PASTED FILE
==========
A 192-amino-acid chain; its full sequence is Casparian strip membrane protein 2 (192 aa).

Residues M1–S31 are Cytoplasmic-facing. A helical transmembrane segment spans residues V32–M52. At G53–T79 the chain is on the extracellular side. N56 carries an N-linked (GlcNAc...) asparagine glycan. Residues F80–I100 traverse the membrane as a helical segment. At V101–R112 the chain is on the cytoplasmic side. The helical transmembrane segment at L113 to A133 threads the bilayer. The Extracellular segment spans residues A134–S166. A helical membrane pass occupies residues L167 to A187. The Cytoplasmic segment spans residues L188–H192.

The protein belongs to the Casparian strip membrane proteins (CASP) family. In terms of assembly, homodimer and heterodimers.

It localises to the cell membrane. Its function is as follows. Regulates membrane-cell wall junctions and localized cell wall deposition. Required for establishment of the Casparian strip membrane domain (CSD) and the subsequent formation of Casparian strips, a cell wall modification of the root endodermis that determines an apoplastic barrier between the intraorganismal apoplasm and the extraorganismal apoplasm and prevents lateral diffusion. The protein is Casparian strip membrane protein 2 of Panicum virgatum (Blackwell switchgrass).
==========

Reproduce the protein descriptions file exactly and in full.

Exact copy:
A 192-amino-acid chain; its full sequence is Casparian strip membrane protein 2 (192 aa).

Residues M1–S31 are Cytoplasmic-facing. A helical transmembrane segment spans residues V32–M52. At G53–T79 the chain is on the extracellular side. N56 carries an N-linked (GlcNAc...) asparagine glycan. Residues F80–I100 traverse the membrane as a helical segment. At V101–R112 the chain is on the cytoplasmic side. The helical transmembrane segment at L113 to A133 threads the bilayer. The Extracellular segment spans residues A134–S166. A helical membrane pass occupies residues L167 to A187. The Cytoplasmic segment spans residues L188–H192.

The protein belongs to the Casparian strip membrane proteins (CASP) family. In terms of assembly, homodimer and heterodimers.

It localises to the cell membrane. Its function is as follows. Regulates membrane-cell wall junctions and localized cell wall deposition. Required for establishment of the Casparian strip membrane domain (CSD) and the subsequent formation of Casparian strips, a cell wall modification of the root endodermis that determines an apoplastic barrier between the intraorganismal apoplasm and the extraorganismal apoplasm and prevents lateral diffusion. The protein is Casparian strip membrane protein 2 of Panicum virgatum (Blackwell switchgrass).